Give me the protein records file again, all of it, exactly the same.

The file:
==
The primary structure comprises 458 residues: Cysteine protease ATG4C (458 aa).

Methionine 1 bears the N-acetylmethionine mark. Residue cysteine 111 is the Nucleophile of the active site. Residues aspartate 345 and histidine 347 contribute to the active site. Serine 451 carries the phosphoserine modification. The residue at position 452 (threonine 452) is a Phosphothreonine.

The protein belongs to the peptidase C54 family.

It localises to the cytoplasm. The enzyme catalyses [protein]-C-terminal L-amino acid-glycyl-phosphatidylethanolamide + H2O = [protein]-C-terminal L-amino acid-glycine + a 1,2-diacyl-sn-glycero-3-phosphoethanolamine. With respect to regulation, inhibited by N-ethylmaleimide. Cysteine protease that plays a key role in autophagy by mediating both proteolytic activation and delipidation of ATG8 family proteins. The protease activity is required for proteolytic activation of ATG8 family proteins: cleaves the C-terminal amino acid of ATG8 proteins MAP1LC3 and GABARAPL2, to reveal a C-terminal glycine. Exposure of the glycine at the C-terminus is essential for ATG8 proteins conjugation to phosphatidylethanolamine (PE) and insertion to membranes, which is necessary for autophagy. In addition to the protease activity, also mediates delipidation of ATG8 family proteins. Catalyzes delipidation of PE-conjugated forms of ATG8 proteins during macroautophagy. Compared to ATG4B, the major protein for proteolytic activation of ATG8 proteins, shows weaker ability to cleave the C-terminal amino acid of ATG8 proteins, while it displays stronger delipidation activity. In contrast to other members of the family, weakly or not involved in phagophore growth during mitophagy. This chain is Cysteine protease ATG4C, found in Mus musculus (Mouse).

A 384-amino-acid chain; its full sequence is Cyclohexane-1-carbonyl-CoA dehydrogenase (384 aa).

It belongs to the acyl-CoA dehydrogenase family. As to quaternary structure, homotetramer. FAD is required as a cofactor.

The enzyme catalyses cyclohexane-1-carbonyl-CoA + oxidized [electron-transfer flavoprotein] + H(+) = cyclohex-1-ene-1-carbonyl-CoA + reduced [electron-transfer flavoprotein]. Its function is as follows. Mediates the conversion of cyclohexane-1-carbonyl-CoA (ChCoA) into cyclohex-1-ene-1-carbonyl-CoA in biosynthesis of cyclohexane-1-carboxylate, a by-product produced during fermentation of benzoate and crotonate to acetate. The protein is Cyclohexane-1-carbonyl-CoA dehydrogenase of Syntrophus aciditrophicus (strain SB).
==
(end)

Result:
The primary structure comprises 458 residues: Cysteine protease ATG4C (458 aa).

Methionine 1 bears the N-acetylmethionine mark. Residue cysteine 111 is the Nucleophile of the active site. Residues aspartate 345 and histidine 347 contribute to the active site. Serine 451 carries the phosphoserine modification. The residue at position 452 (threonine 452) is a Phosphothreonine.

The protein belongs to the peptidase C54 family.

It localises to the cytoplasm. The enzyme catalyses [protein]-C-terminal L-amino acid-glycyl-phosphatidylethanolamide + H2O = [protein]-C-terminal L-amino acid-glycine + a 1,2-diacyl-sn-glycero-3-phosphoethanolamine. With respect to regulation, inhibited by N-ethylmaleimide. Cysteine protease that plays a key role in autophagy by mediating both proteolytic activation and delipidation of ATG8 family proteins. The protease activity is required for proteolytic activation of ATG8 family proteins: cleaves the C-terminal amino acid of ATG8 proteins MAP1LC3 and GABARAPL2, to reveal a C-terminal glycine. Exposure of the glycine at the C-terminus is essential for ATG8 proteins conjugation to phosphatidylethanolamine (PE) and insertion to membranes, which is necessary for autophagy. In addition to the protease activity, also mediates delipidation of ATG8 family proteins. Catalyzes delipidation of PE-conjugated forms of ATG8 proteins during macroautophagy. Compared to ATG4B, the major protein for proteolytic activation of ATG8 proteins, shows weaker ability to cleave the C-terminal amino acid of ATG8 proteins, while it displays stronger delipidation activity. In contrast to other members of the family, weakly or not involved in phagophore growth during mitophagy. This chain is Cysteine protease ATG4C, found in Mus musculus (Mouse).

A 384-amino-acid chain; its full sequence is Cyclohexane-1-carbonyl-CoA dehydrogenase (384 aa).

It belongs to the acyl-CoA dehydrogenase family. As to quaternary structure, homotetramer. FAD is required as a cofactor.

The enzyme catalyses cyclohexane-1-carbonyl-CoA + oxidized [electron-transfer flavoprotein] + H(+) = cyclohex-1-ene-1-carbonyl-CoA + reduced [electron-transfer flavoprotein]. Its function is as follows. Mediates the conversion of cyclohexane-1-carbonyl-CoA (ChCoA) into cyclohex-1-ene-1-carbonyl-CoA in biosynthesis of cyclohexane-1-carboxylate, a by-product produced during fermentation of benzoate and crotonate to acetate. The protein is Cyclohexane-1-carbonyl-CoA dehydrogenase of Syntrophus aciditrophicus (strain SB).